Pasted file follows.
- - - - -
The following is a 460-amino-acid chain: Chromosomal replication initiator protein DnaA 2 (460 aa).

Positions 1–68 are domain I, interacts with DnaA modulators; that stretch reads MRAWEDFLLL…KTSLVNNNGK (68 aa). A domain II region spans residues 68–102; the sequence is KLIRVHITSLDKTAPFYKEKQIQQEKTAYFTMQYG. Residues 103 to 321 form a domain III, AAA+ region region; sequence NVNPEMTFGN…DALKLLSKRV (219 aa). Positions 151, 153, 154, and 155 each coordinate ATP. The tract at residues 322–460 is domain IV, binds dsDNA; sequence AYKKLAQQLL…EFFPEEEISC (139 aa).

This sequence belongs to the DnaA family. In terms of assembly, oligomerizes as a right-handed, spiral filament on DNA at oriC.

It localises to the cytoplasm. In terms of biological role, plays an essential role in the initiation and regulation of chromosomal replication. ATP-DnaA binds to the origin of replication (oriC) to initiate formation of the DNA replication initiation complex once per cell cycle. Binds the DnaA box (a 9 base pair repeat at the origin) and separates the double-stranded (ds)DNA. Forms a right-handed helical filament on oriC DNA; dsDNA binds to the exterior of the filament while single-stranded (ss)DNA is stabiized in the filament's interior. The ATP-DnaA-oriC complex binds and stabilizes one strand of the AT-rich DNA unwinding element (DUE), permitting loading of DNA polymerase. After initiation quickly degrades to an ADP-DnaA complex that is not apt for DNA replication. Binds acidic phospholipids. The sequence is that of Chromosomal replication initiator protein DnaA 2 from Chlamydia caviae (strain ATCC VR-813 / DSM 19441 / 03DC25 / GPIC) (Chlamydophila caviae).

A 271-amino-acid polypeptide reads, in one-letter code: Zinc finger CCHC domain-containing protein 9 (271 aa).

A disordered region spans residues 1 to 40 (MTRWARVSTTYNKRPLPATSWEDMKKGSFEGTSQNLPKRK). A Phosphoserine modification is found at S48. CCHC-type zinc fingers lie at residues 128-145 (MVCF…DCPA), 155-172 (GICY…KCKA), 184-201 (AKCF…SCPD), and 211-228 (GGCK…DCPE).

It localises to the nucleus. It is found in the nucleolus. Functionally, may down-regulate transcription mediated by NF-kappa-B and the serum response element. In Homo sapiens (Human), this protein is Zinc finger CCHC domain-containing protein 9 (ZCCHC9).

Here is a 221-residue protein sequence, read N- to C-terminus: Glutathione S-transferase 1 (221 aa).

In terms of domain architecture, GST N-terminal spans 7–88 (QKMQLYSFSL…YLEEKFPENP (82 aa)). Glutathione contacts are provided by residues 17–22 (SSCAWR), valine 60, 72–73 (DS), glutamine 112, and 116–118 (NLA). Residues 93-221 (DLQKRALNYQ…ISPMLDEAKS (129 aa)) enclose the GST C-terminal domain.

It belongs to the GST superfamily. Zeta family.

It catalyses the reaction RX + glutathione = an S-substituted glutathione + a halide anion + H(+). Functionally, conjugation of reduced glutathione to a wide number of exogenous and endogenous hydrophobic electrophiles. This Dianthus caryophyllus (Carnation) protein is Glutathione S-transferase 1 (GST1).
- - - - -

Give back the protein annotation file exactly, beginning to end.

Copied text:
The following is a 460-amino-acid chain: Chromosomal replication initiator protein DnaA 2 (460 aa).

Positions 1–68 are domain I, interacts with DnaA modulators; that stretch reads MRAWEDFLLL…KTSLVNNNGK (68 aa). A domain II region spans residues 68–102; the sequence is KLIRVHITSLDKTAPFYKEKQIQQEKTAYFTMQYG. Residues 103 to 321 form a domain III, AAA+ region region; sequence NVNPEMTFGN…DALKLLSKRV (219 aa). Positions 151, 153, 154, and 155 each coordinate ATP. The tract at residues 322–460 is domain IV, binds dsDNA; sequence AYKKLAQQLL…EFFPEEEISC (139 aa).

This sequence belongs to the DnaA family. In terms of assembly, oligomerizes as a right-handed, spiral filament on DNA at oriC.

It localises to the cytoplasm. In terms of biological role, plays an essential role in the initiation and regulation of chromosomal replication. ATP-DnaA binds to the origin of replication (oriC) to initiate formation of the DNA replication initiation complex once per cell cycle. Binds the DnaA box (a 9 base pair repeat at the origin) and separates the double-stranded (ds)DNA. Forms a right-handed helical filament on oriC DNA; dsDNA binds to the exterior of the filament while single-stranded (ss)DNA is stabiized in the filament's interior. The ATP-DnaA-oriC complex binds and stabilizes one strand of the AT-rich DNA unwinding element (DUE), permitting loading of DNA polymerase. After initiation quickly degrades to an ADP-DnaA complex that is not apt for DNA replication. Binds acidic phospholipids. The sequence is that of Chromosomal replication initiator protein DnaA 2 from Chlamydia caviae (strain ATCC VR-813 / DSM 19441 / 03DC25 / GPIC) (Chlamydophila caviae).

A 271-amino-acid polypeptide reads, in one-letter code: Zinc finger CCHC domain-containing protein 9 (271 aa).

A disordered region spans residues 1 to 40 (MTRWARVSTTYNKRPLPATSWEDMKKGSFEGTSQNLPKRK). A Phosphoserine modification is found at S48. CCHC-type zinc fingers lie at residues 128-145 (MVCF…DCPA), 155-172 (GICY…KCKA), 184-201 (AKCF…SCPD), and 211-228 (GGCK…DCPE).

It localises to the nucleus. It is found in the nucleolus. Functionally, may down-regulate transcription mediated by NF-kappa-B and the serum response element. In Homo sapiens (Human), this protein is Zinc finger CCHC domain-containing protein 9 (ZCCHC9).

Here is a 221-residue protein sequence, read N- to C-terminus: Glutathione S-transferase 1 (221 aa).

In terms of domain architecture, GST N-terminal spans 7–88 (QKMQLYSFSL…YLEEKFPENP (82 aa)). Glutathione contacts are provided by residues 17–22 (SSCAWR), valine 60, 72–73 (DS), glutamine 112, and 116–118 (NLA). Residues 93-221 (DLQKRALNYQ…ISPMLDEAKS (129 aa)) enclose the GST C-terminal domain.

It belongs to the GST superfamily. Zeta family.

It catalyses the reaction RX + glutathione = an S-substituted glutathione + a halide anion + H(+). Functionally, conjugation of reduced glutathione to a wide number of exogenous and endogenous hydrophobic electrophiles. This Dianthus caryophyllus (Carnation) protein is Glutathione S-transferase 1 (GST1).